The Jesus Prayer: How Fast? What Form? The Imagination?

A Hymn to the Theotokos

In the Red Sea of old, the unwedded Bride was prefigured: There Moses divided the water, here Gabriel was a minister to the miracle.  Then Israel passed through the deep without getting wet, now Christ is born without seed from the Virgin.  After Israel’s passing the Sea remain impassible, after the birth of Immanuel the immaculate One remained undefiled.  O God Who doth exist and hath always existed, and revealed Thyself as man, have mercy on us. (Dogmatic at Great Vespers, Tone 5)    

The Jesus Prayer: How fast? What Form? The Imagination?

I will begin this post by saying something about the speed at which we recite the Jesus Prayer.  In reading about the Jesus Prayer we find that various authors suggest different rates at which one should say the Jesus Prayer.  For example, St. Ignatius Brianchaninov says that 100 prayers should take about half an hour.  Bishop Kallistos Ware also says the same in his introductioin to the book, The Art of Prayer. They suggest a slight pause after each prayer before going on to the next repetition.  But if we look at the book, The Way of a Pilgrim, we see something quite different.  In the beginning the pilgrim was instructed by his elder to say the prayer at first 3,000 times in a day; shortly afterwards this was increased to 6,000 and then 12,000 ties in a day.  This, of course, is a much faster rate than that advised by St. Ignatius or Bishop Kallistos.

So let me give an explanation by referring to conversations with some contemporary fathers.  During a conversation with the Elder Ephraim of Arizona he suggested a number of Jesus Prayers for a daily rule.   When I replied that the number he mentioned would be very difficult because I say the Prayer very slowly, he simply said, “Why do you say it so slow?  Say it faster”.  I had been influenced by reading St. Ignatius and Bishop Kallistos but I discovered that among the Greeks a much quicker rate was the norm.  For instance, a monk of Dochiariou Monastery told me that, as a normal rule, they say the Jesus Prayer 600 times in half an hour.  Some time later when I was speaking with a hieromonk of Philotheou on this subject I brought up what the aforementioned said.  This father told me, 600 times in a half hour is actually slow.  As we continued I told him that when I had visited the Monastery of St. John the Baptist in England where the JP is recited orally during the community services there was one old monk from Greece who said the Prayer very slowly while all the others said it at a much quicker rate.  In response this father commented: “When we are young and the passions are strong, they rage within us like a storm. And thoughts also, at times, will fly through our minds like a tornado. We are attacked fast and we must fight back fast. If we recite the Jesus Prayer too slow 500 thoughts can go through our minds before we pass from one word to the next.  But, as in the case of the old monk, when we advance in the spiritual life the passions are lulled, and there is a great calm within, the movement of thoughts is stilled and one can recite the Prayer very slowly. I once read in a book that Archimandrite Sophrony would spend all night in prayer and during that time he would spend 6 hours saying the Lord’s Prayer only once!  He would be wrapped in contemplation over every syllable.”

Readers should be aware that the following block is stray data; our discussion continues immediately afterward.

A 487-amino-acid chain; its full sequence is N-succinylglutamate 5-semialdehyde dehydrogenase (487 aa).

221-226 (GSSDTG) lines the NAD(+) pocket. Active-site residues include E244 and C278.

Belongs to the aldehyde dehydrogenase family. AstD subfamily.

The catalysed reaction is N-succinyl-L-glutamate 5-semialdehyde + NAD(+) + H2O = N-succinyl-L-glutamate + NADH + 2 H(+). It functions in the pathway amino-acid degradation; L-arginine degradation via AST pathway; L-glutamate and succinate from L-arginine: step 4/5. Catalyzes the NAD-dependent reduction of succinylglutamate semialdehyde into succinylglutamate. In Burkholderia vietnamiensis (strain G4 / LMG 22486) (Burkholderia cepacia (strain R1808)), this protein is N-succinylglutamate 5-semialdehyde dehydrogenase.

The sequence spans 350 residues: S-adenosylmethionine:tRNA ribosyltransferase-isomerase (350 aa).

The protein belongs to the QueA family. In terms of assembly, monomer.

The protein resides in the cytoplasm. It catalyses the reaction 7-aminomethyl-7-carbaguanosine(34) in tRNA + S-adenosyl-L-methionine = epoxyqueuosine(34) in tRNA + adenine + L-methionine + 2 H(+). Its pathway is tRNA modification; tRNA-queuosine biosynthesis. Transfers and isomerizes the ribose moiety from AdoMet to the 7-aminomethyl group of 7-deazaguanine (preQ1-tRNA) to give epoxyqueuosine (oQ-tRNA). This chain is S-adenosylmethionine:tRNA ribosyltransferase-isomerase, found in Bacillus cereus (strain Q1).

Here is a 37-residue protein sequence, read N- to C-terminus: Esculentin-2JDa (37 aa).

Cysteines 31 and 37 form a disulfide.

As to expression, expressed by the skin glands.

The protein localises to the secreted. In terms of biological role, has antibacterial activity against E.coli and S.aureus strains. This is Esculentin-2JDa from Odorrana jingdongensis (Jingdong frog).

Why then did St. Ignatius suggest such a slow rate?  Because he was speaking out of his own experience and that was the way for him.  Archimandrite Sophrony once stated that Bishop Ignatius had the gift of tears and he prayed fervently with many tears.  St. Ignatius must have had a great capacity for prayer—a capacity that most of us do not have.  Inner fervent prayer must have come natural to him, and so he prayed very slow, with a pause between each prayer, and so, he suggested for others what came natural to him.